Distributed solar in Hong Kong. Credit: Wikimedia Commons, Wing1990kh
China added 11.4GW of solar capacity in the first half of 2019, according to figures released by the country’s National Energy Administration.
It’s less than half the capacity that was installed in the first half of 2018, when the agency pegged new solar installations at 24.3GW. It’s also a far cry from 2017 numbers, when total capacity skyrocketed to 53GW.
Utility-scale projects were responsible for a paltry 6.82GW of new capacity in the first half of 2019; the remainder was from distributed generation.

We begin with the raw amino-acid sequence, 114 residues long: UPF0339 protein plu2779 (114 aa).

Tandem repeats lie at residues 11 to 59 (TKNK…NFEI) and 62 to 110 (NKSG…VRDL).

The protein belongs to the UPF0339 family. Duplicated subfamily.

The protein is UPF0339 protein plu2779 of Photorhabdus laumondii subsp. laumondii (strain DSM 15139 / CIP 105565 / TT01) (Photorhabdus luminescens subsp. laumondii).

The Chinese government abruptly nixed its pre-existing feed-in tariff scheme in May 2018, leaving a policy vacuum that plunged utility-scale solar into limbo. However, it finally launched its long-awaited national solar subsidy mechanism and installations in June, and installations are expected to snowball in the months to come.
In the first iteration of its new subsidy programme, the government awarded nearly 22GW of solar capacity in a reverse auction earlier this summer.
The Asia Europe Clean Energy Advisory (AECEA) estimates that the new scheme will result in 38-42GW installed in the country this year.
Solar PV installations in the first half of 2019 were clustered most heavily in the country’s north and northeast regions, which each accounted for more than 30% of installed capacity. Cumulative PV generation stood at 185.5GW, and utility-scale plants make up 130.6GW of that number.